Today’s post is a story about a project that just grew and grew and grew (much like my love for chocolate) until I threw the original timeline out completely and gave myself over to the renovation gods. Removing carpet from a concrete slab sounds easy, but there’s a little more work involved than if you have a traditional wooden subfloor.
If you are lucky enough to live in a place with a basement, color me jealous. We live in Texas, which is prone to flooding so all the houses here are built on concrete slabs. Now, I grew up in Kentucky where basements are much more common, so adjusting to that new reality took some time. But things really came to a head when we decided to rip out the carpets in our master bedroom – as you can see, they
Kidding, obviously. Can you say gross? There are stains ALL OVER the place. I don’t know how we lived with them as long as we did if I’m being honest. The previous owners had them cleaned before we moved in, but if you’ve ever owned a home with carpets, you know stains creep back quickly.
So removing carpet from our concrete slab started like any other renovation – rip those puppies out. Demolition is something you can totally DIY and it’s just SO FUN. There’s something so satisfying about removing carpet, and if it wasn’t so disgusting I’d even say I enjoyed it! If you’ve never removed carpet before, it’s pretty easy.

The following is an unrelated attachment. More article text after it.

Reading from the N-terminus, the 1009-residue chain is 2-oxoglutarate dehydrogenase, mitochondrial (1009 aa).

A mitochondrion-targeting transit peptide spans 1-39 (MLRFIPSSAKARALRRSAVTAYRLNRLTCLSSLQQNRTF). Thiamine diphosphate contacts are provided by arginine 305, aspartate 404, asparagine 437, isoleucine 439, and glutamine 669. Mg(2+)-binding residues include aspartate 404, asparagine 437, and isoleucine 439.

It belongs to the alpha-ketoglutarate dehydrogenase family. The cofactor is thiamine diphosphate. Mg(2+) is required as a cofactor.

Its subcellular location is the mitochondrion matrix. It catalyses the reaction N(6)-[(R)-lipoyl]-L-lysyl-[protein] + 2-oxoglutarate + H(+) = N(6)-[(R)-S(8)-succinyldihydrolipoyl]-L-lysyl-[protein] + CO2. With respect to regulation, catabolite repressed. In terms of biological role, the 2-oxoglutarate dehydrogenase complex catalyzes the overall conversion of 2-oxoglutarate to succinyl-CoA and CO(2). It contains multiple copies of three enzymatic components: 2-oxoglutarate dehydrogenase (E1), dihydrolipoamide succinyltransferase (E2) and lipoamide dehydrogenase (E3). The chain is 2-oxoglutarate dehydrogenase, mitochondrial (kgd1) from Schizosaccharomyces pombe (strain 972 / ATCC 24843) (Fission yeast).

- Cut your carpet into manageable strips, between 12″-24″ wide.
- Roll your strip up onto itself until it’s almost too big to manage, then cut to remove it from the surrounding carpet (just the carpet, don’t try to get the underlayment too).
- Repeat until all the carpet is removed, and pause to celebrate!
- Repeat the process with the underlayment (that red stuff you see in the picture below).
- Use a pry bar to peel up the tack strips (those sharp ruler looking things surrounding the whole room) and dispose of them.
- Scrape any remaining glue from the floor and sweep! You’re now carpet-less!
Here’s where things take a turn from the expected (aka carpet installed over wood subfloors): removing carpet from a concrete slab involves also removing the approximately 10 million nails driven straight into the concrete around the perimeter of the room. It will seem like getting those out is impossible, and I definitely felt that way too for a little while. But the good news is, I’m gonna save you some headaches and just tell you the easiest way to deal with those. We tried a lot of different things and through trial and error (mostly error), found the best solution.